You cannot imagine such short-sightedness when building private homes. Who wants to buy a new family house that is almost guaranteed to auto-destruct by 2040? Developers who try to build such trash for the domestic market will land up in prison – but in the commercial sector they are regarded as heroes: fast build, low cost and who cares about the future.

We have a moral duty to build for the longer term. Not just to save carbon emissions. There are huge numbers of other environmental benefits in terms of reduced demand for steel, copper, wood, reduced landfill and many manufactured items that can be conserved.

This is not just about more efficient air conditioning, better insulation, saving water or making buildings more intelligent. Such steps are only a small part of the answer. Expect nothing less than a total rethink about the kind of world we want future people to live in.

We are literally building the future: of communities, neighbourhoods, working places, leisure and home environments, places of learning and of healing. Great buildings pass on a legacy for many generations, and should last hundreds of years.

Building long term means it really matters what the construction looks like. Tomorrow’s world will expect many more landmarks of quality, which endure not only in their materials, but in the affections of those who use them. The Sydney Opera House is a wonderful example of design, harmony in location, and emotional attachment. We don’t build Opera Houses to knock them down a couple of decades later – so why do we tolerate such short-termism and poor quality elsewhere?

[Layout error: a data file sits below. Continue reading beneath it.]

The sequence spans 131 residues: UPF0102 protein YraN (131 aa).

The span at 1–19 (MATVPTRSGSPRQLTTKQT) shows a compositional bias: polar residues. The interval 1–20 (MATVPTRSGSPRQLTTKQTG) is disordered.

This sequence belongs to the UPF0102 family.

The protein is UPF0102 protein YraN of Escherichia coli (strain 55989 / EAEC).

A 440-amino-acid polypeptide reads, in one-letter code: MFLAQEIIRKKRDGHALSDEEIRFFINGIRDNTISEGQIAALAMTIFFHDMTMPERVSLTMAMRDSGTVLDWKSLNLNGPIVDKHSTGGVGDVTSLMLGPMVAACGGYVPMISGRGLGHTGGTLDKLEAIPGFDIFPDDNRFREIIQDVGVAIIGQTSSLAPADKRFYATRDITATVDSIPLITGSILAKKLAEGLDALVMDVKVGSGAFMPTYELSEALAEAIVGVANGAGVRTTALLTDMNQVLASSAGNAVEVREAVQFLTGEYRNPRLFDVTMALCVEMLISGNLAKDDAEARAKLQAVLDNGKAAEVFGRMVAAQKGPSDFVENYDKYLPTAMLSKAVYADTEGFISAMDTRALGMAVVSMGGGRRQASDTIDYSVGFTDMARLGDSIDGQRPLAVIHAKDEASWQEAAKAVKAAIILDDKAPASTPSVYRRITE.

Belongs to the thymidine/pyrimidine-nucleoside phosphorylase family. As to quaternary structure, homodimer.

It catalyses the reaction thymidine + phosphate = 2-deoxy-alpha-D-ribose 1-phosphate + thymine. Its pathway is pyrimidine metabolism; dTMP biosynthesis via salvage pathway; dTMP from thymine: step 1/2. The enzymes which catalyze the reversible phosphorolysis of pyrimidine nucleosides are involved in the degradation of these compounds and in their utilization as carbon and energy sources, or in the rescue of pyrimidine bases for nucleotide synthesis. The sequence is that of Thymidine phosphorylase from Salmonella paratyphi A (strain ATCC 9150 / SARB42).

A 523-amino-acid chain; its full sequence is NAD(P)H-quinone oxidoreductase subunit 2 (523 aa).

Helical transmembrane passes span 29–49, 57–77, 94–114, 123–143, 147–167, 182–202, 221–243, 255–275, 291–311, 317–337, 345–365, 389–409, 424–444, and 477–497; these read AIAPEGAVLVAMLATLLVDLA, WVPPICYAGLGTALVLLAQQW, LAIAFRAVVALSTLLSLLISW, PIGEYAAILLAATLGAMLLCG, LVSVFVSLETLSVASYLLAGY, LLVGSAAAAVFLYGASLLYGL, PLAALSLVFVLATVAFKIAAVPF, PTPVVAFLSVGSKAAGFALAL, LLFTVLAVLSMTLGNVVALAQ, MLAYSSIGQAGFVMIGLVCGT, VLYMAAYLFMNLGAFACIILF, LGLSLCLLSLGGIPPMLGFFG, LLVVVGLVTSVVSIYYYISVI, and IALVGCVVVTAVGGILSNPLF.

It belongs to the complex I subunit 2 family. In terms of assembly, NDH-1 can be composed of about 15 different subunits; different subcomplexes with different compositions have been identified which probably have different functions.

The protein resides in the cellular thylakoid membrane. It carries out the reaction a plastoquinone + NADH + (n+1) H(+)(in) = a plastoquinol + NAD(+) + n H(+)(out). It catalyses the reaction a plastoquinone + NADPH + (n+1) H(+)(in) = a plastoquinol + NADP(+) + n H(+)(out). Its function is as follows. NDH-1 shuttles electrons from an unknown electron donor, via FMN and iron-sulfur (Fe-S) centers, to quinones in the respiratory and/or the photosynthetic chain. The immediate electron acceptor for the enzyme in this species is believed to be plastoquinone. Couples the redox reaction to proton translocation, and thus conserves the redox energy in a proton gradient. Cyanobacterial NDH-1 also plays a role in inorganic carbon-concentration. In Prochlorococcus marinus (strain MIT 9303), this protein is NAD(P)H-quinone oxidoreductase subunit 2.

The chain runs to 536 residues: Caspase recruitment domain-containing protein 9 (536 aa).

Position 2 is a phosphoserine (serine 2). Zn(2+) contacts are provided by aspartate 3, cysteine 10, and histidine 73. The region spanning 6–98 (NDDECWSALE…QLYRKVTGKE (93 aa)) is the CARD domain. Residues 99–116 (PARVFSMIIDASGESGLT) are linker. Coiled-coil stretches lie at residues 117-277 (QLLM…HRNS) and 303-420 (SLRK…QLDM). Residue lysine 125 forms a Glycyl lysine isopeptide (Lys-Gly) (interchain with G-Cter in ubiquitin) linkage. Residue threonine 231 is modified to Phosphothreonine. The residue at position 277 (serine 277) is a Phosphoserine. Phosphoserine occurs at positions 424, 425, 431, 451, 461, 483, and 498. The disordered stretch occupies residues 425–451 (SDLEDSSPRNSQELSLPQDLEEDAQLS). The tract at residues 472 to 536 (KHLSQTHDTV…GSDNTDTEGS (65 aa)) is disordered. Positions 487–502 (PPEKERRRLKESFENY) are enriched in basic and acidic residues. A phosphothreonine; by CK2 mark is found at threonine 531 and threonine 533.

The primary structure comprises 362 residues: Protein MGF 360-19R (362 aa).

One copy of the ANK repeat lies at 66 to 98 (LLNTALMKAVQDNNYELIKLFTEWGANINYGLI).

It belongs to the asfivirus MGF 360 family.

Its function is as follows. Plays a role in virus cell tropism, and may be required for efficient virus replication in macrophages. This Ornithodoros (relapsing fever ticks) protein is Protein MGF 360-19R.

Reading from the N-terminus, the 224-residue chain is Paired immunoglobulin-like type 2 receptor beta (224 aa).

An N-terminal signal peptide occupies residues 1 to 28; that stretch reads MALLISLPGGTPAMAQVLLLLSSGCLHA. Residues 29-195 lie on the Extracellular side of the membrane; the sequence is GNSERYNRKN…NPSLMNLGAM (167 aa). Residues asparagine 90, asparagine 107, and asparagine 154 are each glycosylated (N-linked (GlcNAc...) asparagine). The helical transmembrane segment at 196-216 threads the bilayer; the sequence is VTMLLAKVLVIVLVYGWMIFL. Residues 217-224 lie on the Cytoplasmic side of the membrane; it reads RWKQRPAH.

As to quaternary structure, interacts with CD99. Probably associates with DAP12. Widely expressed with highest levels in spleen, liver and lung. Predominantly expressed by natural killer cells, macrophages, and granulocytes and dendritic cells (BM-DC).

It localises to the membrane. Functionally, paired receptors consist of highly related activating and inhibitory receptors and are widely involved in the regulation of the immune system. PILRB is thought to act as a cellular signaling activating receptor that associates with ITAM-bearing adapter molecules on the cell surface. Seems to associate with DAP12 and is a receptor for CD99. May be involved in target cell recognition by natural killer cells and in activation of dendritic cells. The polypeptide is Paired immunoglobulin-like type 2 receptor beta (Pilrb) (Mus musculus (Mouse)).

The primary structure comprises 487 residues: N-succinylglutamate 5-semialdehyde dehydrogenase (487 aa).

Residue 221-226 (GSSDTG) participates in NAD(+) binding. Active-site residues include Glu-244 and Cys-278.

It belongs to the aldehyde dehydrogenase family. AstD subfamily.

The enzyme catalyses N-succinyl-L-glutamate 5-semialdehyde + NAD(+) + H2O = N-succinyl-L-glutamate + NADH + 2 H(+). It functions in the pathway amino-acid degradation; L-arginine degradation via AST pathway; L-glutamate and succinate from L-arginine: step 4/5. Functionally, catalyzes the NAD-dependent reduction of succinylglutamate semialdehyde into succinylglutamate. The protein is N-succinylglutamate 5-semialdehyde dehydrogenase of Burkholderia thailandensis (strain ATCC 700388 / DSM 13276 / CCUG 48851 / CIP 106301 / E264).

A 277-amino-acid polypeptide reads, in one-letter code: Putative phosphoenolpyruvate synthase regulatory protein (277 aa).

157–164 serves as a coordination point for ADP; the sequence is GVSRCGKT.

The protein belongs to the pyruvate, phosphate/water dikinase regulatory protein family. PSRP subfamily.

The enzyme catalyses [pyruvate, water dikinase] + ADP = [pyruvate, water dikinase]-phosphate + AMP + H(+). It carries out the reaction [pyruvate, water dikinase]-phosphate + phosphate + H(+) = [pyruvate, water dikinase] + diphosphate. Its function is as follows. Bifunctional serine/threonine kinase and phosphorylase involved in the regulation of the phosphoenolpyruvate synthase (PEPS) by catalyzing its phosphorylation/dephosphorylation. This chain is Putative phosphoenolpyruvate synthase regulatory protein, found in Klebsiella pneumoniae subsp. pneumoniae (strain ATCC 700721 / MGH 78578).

The technologies we need are already available for next generation buildings. Take geothermal heating and cooling. These systems use up to 50% less energy than alternative systems. 45% of new homes in New Zealand have them, 70% in Sweden and 30% in Switzerland. They work like refrigerator pumps, heating or cooling pipes laid a metre below ground. Systems pay for themselves in 15 years. The global market for geothermal installations could be more than US $40bn a year.

The gold standard will be zero emission buildings: where on-site power generation from solar, wind or other sources is more than enough to meet all heat, light and cooling needs. We are already seeing demands in Europe by governments that builders create carbon-neutral homes. It’s just the beginning. We can expect zero-emission new buildings to be forced on the industry in many parts of the world over the next decade. And as that happens, the gap will grow even wider between new and old building efficiencies.